The commonly-used DNA probe for diffusely-adherent Escherichia coli cross-reacts with a subset of enteroaggregative E. coli.

Snelling AM, Macfarlane-Smith LR, Fletcher JN, Okeke IN - BMC Microbiol. (2009)

Pair-wise alignment between the daaD and aafB gene regions used as a basis for a discriminatory PCR-RFLP. Identities are asterixed. Oligonucleotide binding sites for the PCR-RFLP protocol are underlined and AluI restriction sites are highlighted in boldface.
© Copyright Policy - open-access
Related In: Results  -  Collection

License
Show All Figures
getmorefigures.php?uid=PMC2803494&req=5

Figure 3: Pair-wise alignment between the daaD and aafB gene regions used as a basis for a discriminatory PCR-RFLP. Identities are asterixed. Oligonucleotide binding sites for the PCR-RFLP protocol are underlined and AluI restriction sites are highlighted in boldface.
Mentions: The daaC, aafC and similar genes are predicted to encode ushers for adhesin export and are highly similar across the entire length of the genes, both to each other and to usher genes from other adhesin operons (Figure 2). Downstream of the usher genes is a smaller open reading frame. In the case of the EAEC aafC, the downstream gene, aafB, has not been experimentally defined and may encode a protein that represents the AAF/II tip adhesin [22]. The aafB predicted product shares 59% identity with the DAEC AfaD/DaaD, a non-structural adhesin encoded by a gene downstream of afaC/daaC [21]. At the DNA level, aafB and daaD/afaD genes also share some identity (63% over the most similar 444 bp region), but this is less than that of the usher genes (Figure 3).

Bottom Line: The cross hybridization is due to 84% identity, at the nucleotide level, between the daaC locus and the aggregative adherence fimbriae II cluster gene, aafC, present in some EAEC strains.Because aaf-positive EAEC show a better association with diarrhoea than other EAEC, this specific cross-hybridization may have contributed to an over-estimation of the association of daaC with disease in some studies.This should help to improve current understanding and future investigations of DAEC and EAEC epidemiology.

View Article: PubMed Central - HTML - PubMed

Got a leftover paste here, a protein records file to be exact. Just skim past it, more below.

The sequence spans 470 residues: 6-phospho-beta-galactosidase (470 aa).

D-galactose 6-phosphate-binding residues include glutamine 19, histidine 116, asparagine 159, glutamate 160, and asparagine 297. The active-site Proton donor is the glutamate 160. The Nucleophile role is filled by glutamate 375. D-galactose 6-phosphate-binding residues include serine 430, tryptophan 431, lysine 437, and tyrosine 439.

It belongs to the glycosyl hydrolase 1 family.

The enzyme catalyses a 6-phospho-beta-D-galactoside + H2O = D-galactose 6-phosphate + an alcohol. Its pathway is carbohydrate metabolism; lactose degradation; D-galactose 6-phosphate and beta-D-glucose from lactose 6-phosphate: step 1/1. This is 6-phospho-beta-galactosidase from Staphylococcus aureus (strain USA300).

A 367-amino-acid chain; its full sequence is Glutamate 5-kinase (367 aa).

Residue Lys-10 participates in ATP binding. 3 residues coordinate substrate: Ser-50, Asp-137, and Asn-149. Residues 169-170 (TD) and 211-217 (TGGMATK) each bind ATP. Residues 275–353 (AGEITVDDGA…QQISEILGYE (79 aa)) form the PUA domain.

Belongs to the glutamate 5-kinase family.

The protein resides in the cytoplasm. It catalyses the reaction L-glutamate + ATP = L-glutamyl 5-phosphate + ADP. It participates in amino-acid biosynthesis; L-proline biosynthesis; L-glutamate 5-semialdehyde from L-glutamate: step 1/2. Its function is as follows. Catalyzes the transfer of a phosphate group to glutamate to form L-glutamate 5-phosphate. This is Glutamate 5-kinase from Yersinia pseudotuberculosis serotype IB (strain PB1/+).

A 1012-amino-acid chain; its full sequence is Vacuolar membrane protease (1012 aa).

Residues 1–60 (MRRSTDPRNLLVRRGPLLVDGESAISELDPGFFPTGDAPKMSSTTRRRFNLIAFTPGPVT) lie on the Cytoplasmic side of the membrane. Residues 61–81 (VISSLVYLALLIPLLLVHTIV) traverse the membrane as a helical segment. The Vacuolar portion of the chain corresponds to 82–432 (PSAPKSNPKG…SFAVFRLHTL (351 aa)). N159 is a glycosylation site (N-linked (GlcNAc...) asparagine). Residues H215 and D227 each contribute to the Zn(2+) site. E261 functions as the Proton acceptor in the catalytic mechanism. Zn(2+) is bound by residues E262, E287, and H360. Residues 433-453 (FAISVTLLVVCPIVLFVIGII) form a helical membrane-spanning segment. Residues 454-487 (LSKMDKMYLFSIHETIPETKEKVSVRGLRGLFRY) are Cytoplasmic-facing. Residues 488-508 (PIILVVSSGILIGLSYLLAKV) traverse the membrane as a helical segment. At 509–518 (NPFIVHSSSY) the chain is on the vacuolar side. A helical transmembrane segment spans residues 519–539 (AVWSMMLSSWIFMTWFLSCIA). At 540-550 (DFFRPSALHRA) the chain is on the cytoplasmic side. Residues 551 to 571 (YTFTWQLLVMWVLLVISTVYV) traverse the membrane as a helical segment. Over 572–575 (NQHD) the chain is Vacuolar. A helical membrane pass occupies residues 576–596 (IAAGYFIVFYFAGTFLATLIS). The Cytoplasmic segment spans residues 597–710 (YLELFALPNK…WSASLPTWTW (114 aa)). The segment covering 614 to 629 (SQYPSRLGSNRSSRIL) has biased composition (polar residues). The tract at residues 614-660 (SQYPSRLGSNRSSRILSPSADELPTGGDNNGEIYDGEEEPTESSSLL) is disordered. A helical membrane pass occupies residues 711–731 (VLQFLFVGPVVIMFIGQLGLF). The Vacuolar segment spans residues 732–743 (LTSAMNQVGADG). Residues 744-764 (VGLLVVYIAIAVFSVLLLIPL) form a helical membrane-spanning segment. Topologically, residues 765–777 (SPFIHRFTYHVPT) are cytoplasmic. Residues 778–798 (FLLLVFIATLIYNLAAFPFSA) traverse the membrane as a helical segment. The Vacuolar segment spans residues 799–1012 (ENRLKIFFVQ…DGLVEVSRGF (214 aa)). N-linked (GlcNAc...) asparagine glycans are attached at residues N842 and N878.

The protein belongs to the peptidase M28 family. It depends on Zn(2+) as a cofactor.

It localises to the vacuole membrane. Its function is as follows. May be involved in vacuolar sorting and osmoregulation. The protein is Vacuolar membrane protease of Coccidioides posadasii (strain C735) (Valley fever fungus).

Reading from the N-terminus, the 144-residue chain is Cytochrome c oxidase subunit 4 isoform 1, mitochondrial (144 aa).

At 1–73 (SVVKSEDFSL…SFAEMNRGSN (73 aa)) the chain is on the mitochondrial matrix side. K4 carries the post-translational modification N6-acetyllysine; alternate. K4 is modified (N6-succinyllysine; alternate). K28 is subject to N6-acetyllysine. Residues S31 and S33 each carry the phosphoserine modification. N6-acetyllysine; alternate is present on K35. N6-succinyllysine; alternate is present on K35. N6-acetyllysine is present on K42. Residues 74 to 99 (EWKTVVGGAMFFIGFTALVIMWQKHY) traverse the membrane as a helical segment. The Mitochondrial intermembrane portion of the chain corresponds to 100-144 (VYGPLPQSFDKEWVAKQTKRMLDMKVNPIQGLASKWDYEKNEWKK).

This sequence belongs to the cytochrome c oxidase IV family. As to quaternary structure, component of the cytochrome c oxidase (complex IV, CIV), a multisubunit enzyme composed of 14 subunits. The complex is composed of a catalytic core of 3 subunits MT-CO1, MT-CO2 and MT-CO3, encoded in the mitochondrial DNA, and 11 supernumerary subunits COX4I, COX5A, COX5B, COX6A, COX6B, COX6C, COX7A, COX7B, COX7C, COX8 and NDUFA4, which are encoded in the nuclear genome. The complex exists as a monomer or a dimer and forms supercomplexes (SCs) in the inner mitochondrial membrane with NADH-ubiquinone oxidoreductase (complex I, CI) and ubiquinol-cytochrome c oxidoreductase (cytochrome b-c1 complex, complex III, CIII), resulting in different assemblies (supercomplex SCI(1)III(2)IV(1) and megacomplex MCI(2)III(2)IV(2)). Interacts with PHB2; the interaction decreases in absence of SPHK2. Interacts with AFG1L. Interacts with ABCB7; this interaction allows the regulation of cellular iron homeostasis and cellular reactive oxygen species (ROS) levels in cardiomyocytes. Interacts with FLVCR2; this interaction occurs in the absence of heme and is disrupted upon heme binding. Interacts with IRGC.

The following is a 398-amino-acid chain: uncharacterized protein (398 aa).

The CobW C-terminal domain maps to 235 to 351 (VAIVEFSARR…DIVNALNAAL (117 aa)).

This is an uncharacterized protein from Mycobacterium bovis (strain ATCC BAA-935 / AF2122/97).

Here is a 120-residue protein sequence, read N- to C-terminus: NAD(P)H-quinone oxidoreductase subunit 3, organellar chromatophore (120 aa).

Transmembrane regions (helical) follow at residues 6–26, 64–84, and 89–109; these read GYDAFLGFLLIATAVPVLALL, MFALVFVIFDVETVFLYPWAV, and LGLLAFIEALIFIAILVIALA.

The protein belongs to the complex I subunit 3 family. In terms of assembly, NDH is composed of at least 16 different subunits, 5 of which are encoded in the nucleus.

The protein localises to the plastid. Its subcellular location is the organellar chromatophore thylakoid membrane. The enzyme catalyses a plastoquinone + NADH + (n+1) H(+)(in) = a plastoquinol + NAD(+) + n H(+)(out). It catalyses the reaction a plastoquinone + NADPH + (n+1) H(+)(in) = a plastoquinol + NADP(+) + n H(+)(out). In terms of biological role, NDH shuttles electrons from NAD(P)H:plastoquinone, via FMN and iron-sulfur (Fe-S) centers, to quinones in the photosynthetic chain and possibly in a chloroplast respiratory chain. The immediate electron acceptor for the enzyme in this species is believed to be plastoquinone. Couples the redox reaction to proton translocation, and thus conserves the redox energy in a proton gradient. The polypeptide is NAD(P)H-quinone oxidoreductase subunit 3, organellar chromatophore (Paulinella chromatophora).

Affiliation: Division of Biomedical Sciences and Bradford Infection Group, University of Bradford, Bradford, West Yorkshire, BD7 1DP, UK. A.M.Snelling@Bradford.ac.uk

ABSTRACT

Background: The roles of diffusely-adherent Escherichia coli (DAEC) and enteroaggregative E. coli (EAEC) in disease are not well understood, in part because of the limitations of diagnostic tests for each of these categories of diarrhoea-causing E. coli. A HEp-2 adherence assay is the Gold Standard for detecting both EAEC and DAEC but DNA probes with limited sensitivity are also employed.

Results: We demonstrate that the daaC probe, conventionally used to detect DAEC, cross-reacts with a subset of strains belonging to the EAEC category. The cross hybridization is due to 84% identity, at the nucleotide level, between the daaC locus and the aggregative adherence fimbriae II cluster gene, aafC, present in some EAEC strains. Because aaf-positive EAEC show a better association with diarrhoea than other EAEC, this specific cross-hybridization may have contributed to an over-estimation of the association of daaC with disease in some studies. We have developed a discriminatory PCR-RFLP protocol to delineate EAEC strains detected by the daaC probe in molecular epidemiological studies.

Conclusions: A PCR-RFLP protocol described herein can be used to identify aaf-positive EAEC and daaC-positive DAEC and to delineate these two types of diarrhoeagenic E. coli, which both react with the daaC probe. This should help to improve current understanding and future investigations of DAEC and EAEC epidemiology.

Show MeSH
Related in: MedlinePlus